The position of the color burst on the back porch of each horizontal sync pulse insures that it will not be seen on the screen of either color or monochrome television receivers since the screen is ordinarily blacked out during this retrace interval. If the burst were to be placed at a lower level, it would produce undesirable spurious picture tube light, especially on those sets which did not contain special horizontal blanking signals.

The burst does not appear during the vertical serrated pulses or after the equalizing pulses. It was found that the 3.58 mc. oscillator in the receiver remains in synchronism during this brief interval when no burst signal is being received. Upon the reappearance of the horizontal sync pulses and the accompanying color burst at the end of the vertical pulse interval, control of the 3.58 mc. receiver oscillator is smoothly resumed.

Following is the proof, mentioned earlier in the article, that we need only R-Y and B-Y to give us R-Y, B-Y, and G-Y.

Y, the monochrome signal, consists of 59 per-cent green, 30 per-cent red, and 11 per-cent blue. Or, mathematically: Y = 0.59G + 0.30R + 0.11B.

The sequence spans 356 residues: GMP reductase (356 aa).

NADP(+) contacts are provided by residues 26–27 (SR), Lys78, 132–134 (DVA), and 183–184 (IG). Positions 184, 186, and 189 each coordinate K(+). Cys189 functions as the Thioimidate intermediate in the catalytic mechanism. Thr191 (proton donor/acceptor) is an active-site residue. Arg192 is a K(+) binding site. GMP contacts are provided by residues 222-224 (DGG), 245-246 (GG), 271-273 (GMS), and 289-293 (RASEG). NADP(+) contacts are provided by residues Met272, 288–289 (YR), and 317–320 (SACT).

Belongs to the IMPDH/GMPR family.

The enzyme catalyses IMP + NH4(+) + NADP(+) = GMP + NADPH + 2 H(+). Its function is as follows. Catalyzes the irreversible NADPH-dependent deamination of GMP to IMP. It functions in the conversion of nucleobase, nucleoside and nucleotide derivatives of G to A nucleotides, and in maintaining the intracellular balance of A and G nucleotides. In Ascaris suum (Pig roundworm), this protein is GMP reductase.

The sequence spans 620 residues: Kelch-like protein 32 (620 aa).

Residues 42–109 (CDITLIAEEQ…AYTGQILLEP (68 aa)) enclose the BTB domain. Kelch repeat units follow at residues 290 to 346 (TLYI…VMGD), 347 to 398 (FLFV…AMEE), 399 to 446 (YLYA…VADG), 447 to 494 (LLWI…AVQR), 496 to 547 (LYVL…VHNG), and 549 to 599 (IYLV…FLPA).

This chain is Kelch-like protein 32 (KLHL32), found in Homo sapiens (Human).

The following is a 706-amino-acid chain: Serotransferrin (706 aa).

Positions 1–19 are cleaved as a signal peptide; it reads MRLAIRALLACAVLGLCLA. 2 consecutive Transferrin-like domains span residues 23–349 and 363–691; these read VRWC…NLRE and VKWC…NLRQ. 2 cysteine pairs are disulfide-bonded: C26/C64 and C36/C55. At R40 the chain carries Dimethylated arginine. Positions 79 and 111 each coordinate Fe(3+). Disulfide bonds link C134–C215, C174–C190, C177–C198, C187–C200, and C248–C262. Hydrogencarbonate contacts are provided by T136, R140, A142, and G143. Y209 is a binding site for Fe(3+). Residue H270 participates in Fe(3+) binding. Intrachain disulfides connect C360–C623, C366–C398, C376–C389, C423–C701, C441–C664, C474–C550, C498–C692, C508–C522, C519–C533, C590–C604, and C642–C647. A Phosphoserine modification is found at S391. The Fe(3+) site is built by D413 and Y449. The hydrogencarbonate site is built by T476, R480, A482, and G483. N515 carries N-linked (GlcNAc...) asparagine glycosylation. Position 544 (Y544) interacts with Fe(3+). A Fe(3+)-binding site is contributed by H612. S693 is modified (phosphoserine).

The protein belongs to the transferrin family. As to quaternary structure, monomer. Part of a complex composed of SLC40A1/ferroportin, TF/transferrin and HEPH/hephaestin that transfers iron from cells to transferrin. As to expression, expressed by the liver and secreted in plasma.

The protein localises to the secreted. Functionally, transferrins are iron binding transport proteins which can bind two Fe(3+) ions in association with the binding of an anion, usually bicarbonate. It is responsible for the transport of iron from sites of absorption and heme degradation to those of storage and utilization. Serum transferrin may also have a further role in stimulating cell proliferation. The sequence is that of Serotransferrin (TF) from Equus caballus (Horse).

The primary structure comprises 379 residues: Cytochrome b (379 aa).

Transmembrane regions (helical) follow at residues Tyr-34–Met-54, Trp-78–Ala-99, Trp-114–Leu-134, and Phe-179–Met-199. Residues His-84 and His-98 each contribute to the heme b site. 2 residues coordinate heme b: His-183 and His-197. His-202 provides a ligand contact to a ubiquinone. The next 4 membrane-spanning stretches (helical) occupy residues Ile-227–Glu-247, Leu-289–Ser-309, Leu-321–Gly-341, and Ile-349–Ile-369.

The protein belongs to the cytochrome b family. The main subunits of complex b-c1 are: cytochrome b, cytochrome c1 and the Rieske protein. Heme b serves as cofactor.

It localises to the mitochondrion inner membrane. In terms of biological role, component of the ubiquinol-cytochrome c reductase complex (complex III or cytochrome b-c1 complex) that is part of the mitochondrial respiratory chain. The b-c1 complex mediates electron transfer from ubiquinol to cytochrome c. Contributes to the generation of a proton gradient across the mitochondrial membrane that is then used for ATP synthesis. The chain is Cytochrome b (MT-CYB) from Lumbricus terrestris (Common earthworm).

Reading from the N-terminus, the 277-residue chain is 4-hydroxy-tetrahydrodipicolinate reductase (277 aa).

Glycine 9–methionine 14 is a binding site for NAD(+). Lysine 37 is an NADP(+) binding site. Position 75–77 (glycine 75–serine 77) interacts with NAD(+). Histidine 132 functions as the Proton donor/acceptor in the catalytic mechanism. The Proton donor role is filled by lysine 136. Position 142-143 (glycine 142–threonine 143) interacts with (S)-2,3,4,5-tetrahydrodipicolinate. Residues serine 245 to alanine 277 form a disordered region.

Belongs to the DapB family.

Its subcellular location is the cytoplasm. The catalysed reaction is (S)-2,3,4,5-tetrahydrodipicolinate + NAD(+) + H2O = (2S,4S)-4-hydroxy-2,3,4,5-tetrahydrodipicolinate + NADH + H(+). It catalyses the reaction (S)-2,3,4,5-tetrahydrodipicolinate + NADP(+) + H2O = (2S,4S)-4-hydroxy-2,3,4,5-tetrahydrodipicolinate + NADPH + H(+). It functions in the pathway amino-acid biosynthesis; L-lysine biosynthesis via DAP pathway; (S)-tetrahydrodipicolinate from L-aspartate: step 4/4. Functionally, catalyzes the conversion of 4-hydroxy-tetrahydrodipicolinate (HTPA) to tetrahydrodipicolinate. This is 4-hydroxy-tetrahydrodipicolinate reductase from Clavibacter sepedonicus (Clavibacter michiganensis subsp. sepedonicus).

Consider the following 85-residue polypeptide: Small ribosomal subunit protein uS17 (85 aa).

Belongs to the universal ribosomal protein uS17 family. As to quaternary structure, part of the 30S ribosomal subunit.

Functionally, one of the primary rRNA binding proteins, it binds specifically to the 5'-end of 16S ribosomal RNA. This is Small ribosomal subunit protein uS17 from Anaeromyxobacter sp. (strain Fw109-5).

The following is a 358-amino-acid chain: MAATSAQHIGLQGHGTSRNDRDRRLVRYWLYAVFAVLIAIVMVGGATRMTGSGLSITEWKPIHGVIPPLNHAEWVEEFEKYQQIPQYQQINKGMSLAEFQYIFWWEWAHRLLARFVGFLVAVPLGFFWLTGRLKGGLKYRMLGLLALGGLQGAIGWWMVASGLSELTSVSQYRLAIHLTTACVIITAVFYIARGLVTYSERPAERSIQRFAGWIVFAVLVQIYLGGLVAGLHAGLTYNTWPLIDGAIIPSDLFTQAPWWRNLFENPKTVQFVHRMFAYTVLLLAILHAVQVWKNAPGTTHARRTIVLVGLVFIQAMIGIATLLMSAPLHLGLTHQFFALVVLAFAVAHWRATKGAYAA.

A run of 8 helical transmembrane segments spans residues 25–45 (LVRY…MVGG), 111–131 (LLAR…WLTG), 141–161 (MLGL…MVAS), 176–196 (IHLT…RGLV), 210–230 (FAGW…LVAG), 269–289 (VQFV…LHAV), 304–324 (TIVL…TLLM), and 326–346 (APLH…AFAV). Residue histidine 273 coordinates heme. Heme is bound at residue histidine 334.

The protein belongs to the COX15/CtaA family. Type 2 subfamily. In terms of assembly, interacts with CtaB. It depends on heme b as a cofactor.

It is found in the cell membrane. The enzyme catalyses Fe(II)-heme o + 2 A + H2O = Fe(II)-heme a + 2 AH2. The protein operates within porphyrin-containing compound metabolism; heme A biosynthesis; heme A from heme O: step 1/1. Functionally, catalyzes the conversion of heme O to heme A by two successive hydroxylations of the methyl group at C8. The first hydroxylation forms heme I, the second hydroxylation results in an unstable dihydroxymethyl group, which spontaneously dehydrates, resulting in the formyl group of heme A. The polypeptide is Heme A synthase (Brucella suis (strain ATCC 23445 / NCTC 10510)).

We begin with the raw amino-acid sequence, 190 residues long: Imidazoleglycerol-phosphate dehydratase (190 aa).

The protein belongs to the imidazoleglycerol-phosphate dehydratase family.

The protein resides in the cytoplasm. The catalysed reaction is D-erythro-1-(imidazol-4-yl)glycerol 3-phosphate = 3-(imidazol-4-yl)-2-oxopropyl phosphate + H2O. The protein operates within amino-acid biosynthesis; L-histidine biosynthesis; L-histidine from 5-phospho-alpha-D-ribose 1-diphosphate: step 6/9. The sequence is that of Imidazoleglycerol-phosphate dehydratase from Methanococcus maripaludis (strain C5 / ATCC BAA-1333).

With this in mind, an R-Y signal is:

R - Y = R-(0.59G + 0.30R + 0.11B)

or:

R-Y = 0.70R - 0.59G - 0.11B

By the same method, a B- Y signal is:

B-Y = B - (0.59G + 0.30R + 0.11B)

or:

B-Y = 0.89B - 0.59G - 0.30R

Also, a G- Y signal is:

G-Y = G - (0.59G + 0.30R + 0.11B)

or:

G-Y = 0.41G - 0.30R - 0.11B

Now, if we take 0.51 (R-Y), add it to 0.19 (B-Y), and then invert the resultant signal, we will obtain G-Y. This will prove that with R-Y and B-Y we can get G-Y. Thus,

0.51 (R-Y)=.51 (0.70R - 0.59G - 0.11B)

= 0.36R - 0.30G - 0.056B

And,

0.19 (B-Y) = 0.19 (0.89B - 0.30R - 0.59G) =

0.17B - 0.057R - 0.11G

Adding the two equations together gives us:

0.36R - 0.30G - 0.056B + 0.17B - 0.057R - 0.11G

or, combining like terms:

0.30R - 0.41G + 0.11B.

This is equal to - (G- Y) as shown above. Hence if we invert the equation, we obtain:

0.41G -  0.30R - 0.11B

which is G-Y. (To be continued)

 

 

Posted May 5, 2020